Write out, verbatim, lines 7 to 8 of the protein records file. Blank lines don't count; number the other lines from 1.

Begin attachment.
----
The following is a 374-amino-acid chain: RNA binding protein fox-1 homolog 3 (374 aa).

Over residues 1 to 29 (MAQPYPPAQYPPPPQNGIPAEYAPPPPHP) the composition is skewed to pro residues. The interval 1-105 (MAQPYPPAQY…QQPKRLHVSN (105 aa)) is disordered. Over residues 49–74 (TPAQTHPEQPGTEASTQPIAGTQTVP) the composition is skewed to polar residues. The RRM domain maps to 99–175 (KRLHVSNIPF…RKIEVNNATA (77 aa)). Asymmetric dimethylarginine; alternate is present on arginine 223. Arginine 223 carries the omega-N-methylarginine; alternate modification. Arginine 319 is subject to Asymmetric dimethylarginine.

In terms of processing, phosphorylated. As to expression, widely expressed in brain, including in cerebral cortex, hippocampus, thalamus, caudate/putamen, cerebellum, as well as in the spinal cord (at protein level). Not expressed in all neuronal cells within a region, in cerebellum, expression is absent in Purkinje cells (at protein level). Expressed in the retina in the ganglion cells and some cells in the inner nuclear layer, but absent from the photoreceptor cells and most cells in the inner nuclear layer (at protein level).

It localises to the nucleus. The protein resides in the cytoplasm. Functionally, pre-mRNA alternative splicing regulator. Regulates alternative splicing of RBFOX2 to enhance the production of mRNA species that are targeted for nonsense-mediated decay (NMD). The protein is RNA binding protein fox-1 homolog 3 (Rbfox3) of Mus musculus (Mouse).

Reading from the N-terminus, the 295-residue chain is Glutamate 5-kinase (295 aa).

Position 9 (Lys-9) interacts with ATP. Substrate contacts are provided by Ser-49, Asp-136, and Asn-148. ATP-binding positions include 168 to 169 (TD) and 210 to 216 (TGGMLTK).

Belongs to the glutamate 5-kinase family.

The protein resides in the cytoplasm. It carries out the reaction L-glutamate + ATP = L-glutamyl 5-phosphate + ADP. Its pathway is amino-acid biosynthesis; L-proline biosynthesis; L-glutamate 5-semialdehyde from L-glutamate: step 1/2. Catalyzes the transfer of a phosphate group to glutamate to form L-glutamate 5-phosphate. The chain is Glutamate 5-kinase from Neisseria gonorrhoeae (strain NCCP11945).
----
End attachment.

Belongs to the glutamate 5-kinase family.

The protein resides in the cytoplasm. It carries out the reaction L-glutamate + ATP = L-glutamyl 5-phosphate + ADP. Its pathway is amino-acid biosynthesis; L-proline biosynthesis; L-glutamate 5-semialdehyde from L-glutamate: step 1/2. Catalyzes the transfer of a phosphate group to glutamate to form L-glutamate 5-phosphate. The chain is Glutamate 5-kinase from Neisseria gonorrhoeae (strain NCCP11945).